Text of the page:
Friday, 11 March 2011

Fish Trap Gardening

It's not often the worlds of two of my passions, freshwater biology and gardening coincide, but they did last week when Threadspider and I took one of our regular trips to our local garden centre. Here we are at the Garden Bygones section where all kinds of items are for sale. This is the place where I bought my vintage potato fork a few years back and I'm always tempted to buy some of the old apple boxes.

The strange looking contraption you can see in the photo is a salmon fish trap used on the River Severn during the 1950s. I was rather surprised to find a couple of metal ones on display as I've only seen ones woven from willow before. You can see the more traditional structure and an explanation of the fishing here. I felt rather sad to see them as it probably means someone has stopped fishing the Severn in the traditional way: it's a technique that's dying out as and when the fishermen retire. However, looking on the bright side using them for a different purpose is far better than just throwing them away.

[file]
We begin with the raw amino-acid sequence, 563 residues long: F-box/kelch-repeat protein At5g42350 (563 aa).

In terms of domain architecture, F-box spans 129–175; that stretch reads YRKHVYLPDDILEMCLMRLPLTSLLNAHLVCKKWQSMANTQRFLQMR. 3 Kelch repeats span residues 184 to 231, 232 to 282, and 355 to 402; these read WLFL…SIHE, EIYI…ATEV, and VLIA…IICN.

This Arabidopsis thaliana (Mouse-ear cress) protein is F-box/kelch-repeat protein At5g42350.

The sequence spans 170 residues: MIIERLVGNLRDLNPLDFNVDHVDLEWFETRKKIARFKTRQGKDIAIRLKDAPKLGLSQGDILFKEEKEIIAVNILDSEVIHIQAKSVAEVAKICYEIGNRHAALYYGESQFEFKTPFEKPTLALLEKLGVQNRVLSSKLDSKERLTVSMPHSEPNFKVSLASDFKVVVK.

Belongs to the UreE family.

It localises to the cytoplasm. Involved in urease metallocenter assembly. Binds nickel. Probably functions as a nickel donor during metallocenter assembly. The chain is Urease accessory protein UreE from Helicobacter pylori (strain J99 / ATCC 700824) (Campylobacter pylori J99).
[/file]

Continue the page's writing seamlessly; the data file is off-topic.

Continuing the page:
I'd love to have one as a companion for the woven one I have in my study as I write this. A friend brought it back as a gift from her trip to Cameroon to remind me of my fishy past when I researched salmon and trout populations. That was here in the UK rather than in Cameroon, but I did appreciate her thoughtfulness. However, the price of the salmon trap on display is a bit too steep for me. Mark managed to acquire some for Otter Farm recently, so I'm hopeful I might find a cheaper source soon. I won't be using it for the purpose suggested on the label you can just see in the picture though: it's for growing sweat peas ;)

14 comments:

  1. What a lovely looking object, though sad that it is no longer in use. I saw something on regional TV recently about the high number of salmon fishermen giving up and how most of the younger men think it is too much like cold hard work for too little reward to be worth the effort.